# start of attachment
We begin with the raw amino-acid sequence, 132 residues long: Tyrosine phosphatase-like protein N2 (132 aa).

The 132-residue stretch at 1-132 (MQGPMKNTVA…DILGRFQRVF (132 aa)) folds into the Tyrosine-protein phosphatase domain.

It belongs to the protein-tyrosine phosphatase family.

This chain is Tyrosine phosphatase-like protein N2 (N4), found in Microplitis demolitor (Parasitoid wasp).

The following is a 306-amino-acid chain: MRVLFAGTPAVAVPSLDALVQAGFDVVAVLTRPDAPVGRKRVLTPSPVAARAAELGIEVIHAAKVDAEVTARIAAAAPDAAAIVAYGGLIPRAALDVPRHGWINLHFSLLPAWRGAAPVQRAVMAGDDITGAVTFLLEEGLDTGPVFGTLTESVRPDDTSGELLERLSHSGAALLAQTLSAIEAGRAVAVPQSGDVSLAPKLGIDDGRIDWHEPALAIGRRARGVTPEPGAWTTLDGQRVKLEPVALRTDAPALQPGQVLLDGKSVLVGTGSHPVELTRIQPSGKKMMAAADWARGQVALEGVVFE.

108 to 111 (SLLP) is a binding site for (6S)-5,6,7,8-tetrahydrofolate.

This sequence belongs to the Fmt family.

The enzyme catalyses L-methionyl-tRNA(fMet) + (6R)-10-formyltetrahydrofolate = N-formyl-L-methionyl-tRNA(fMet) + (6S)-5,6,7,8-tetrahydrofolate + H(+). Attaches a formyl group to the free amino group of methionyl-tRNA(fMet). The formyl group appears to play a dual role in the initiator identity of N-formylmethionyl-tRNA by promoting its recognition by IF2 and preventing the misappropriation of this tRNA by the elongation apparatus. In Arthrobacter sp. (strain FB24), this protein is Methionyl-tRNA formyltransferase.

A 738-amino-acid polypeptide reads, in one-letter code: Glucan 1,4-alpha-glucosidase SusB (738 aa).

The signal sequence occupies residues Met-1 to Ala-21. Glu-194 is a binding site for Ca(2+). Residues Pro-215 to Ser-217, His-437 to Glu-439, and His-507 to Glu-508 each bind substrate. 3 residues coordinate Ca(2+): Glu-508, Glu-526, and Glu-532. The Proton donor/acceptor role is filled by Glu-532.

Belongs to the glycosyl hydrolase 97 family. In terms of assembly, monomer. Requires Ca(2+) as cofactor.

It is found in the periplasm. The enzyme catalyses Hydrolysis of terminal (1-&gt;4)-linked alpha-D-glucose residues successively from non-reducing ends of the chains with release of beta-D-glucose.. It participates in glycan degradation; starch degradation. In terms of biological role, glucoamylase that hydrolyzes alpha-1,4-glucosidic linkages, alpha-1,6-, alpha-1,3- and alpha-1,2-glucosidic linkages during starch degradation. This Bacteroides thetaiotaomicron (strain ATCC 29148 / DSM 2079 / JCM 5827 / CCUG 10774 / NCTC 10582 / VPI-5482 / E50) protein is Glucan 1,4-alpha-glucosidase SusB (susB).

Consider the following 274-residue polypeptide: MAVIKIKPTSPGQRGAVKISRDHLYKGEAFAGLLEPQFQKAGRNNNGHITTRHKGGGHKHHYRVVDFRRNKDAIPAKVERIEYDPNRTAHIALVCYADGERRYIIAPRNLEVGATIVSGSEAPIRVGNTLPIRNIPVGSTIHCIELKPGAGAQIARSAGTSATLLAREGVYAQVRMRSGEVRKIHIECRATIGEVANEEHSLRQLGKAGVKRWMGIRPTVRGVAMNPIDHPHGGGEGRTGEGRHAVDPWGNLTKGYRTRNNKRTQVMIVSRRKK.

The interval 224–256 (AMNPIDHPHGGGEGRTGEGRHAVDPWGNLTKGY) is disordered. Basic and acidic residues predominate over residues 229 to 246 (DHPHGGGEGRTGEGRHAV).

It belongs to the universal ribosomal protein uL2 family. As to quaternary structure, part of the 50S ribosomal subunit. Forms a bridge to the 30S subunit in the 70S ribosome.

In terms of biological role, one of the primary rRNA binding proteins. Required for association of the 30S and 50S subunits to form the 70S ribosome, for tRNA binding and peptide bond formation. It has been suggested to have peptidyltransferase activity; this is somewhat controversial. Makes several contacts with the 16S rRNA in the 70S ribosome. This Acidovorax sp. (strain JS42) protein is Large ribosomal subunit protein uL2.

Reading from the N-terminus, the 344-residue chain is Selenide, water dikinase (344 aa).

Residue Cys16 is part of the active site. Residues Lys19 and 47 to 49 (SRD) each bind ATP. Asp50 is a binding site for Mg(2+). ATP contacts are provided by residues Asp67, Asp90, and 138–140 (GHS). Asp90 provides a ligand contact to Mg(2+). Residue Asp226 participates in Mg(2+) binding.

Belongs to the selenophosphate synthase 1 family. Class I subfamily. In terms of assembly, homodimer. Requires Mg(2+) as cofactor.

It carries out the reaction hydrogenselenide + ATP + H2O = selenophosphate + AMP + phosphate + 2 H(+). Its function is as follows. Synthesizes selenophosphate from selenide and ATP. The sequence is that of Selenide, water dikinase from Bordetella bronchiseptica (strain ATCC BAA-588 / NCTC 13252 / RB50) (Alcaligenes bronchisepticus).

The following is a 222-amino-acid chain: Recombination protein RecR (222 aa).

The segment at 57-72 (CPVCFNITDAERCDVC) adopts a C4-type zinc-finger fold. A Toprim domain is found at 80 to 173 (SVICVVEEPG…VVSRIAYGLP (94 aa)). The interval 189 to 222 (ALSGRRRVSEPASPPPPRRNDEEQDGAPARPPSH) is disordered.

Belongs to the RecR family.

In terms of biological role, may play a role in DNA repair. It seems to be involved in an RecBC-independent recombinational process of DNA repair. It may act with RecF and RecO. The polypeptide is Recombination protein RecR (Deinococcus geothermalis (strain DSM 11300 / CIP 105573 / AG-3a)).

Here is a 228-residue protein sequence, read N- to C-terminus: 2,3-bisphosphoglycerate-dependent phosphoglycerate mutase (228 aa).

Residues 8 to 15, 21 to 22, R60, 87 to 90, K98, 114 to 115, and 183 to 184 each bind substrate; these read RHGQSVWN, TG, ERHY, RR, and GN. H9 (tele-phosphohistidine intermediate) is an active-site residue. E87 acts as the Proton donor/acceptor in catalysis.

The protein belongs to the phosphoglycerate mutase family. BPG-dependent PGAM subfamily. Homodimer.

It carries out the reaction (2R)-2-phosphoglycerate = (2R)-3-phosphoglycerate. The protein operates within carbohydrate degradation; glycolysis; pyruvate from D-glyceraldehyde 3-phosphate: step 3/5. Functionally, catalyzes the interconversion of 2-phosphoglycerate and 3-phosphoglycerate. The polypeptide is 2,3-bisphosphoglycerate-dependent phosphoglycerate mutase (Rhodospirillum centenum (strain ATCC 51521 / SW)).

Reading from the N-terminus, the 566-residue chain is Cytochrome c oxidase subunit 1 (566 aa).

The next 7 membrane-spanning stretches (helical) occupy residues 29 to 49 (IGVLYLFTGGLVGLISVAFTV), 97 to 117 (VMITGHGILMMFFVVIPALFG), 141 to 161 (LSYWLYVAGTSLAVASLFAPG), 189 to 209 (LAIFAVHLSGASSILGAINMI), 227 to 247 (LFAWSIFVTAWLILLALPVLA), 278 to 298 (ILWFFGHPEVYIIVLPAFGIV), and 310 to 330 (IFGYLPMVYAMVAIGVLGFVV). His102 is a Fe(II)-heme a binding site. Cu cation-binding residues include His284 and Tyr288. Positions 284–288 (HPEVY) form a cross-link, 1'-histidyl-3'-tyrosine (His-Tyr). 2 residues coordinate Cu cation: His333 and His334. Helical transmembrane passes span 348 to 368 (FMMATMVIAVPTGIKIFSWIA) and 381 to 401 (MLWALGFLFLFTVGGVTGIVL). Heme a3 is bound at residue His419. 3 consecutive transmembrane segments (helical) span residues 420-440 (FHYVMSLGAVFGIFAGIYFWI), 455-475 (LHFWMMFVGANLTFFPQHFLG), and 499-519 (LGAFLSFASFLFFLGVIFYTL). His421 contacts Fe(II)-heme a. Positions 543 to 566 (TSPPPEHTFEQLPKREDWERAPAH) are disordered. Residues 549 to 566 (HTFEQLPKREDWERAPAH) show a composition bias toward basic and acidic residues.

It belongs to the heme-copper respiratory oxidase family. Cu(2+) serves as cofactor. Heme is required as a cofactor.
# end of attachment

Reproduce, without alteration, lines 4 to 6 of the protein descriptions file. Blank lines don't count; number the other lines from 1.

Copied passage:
This chain is Tyrosine phosphatase-like protein N2 (N4), found in Microplitis demolitor (Parasitoid wasp).

The following is a 306-amino-acid chain: MRVLFAGTPAVAVPSLDALVQAGFDVVAVLTRPDAPVGRKRVLTPSPVAARAAELGIEVIHAAKVDAEVTARIAAAAPDAAAIVAYGGLIPRAALDVPRHGWINLHFSLLPAWRGAAPVQRAVMAGDDITGAVTFLLEEGLDTGPVFGTLTESVRPDDTSGELLERLSHSGAALLAQTLSAIEAGRAVAVPQSGDVSLAPKLGIDDGRIDWHEPALAIGRRARGVTPEPGAWTTLDGQRVKLEPVALRTDAPALQPGQVLLDGKSVLVGTGSHPVELTRIQPSGKKMMAAADWARGQVALEGVVFE.

108 to 111 (SLLP) is a binding site for (6S)-5,6,7,8-tetrahydrofolate.